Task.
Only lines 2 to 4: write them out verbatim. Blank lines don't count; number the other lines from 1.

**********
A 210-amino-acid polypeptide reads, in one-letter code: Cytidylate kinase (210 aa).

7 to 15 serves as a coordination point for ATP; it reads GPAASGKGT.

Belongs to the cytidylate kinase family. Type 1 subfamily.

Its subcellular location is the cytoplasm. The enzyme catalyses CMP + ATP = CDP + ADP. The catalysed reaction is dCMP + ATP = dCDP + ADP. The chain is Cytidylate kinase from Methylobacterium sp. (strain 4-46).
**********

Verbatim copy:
7 to 15 serves as a coordination point for ATP; it reads GPAASGKGT.

Belongs to the cytidylate kinase family. Type 1 subfamily.

Its subcellular location is the cytoplasm. The enzyme catalyses CMP + ATP = CDP + ADP. The catalysed reaction is dCMP + ATP = dCDP + ADP. The chain is Cytidylate kinase from Methylobacterium sp. (strain 4-46).